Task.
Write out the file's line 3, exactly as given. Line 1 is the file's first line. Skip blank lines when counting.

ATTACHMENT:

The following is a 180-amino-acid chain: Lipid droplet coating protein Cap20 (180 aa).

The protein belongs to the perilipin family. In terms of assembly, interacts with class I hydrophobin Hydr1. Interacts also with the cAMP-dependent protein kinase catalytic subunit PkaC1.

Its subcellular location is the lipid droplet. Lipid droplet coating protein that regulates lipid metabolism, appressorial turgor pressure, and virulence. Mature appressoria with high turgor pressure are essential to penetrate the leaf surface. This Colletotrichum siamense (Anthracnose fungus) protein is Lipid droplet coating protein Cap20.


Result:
Its subcellular location is the lipid droplet. Lipid droplet coating protein that regulates lipid metabolism, appressorial turgor pressure, and virulence. Mature appressoria with high turgor pressure are essential to penetrate the leaf surface. This Colletotrichum siamense (Anthracnose fungus) protein is Lipid droplet coating protein Cap20.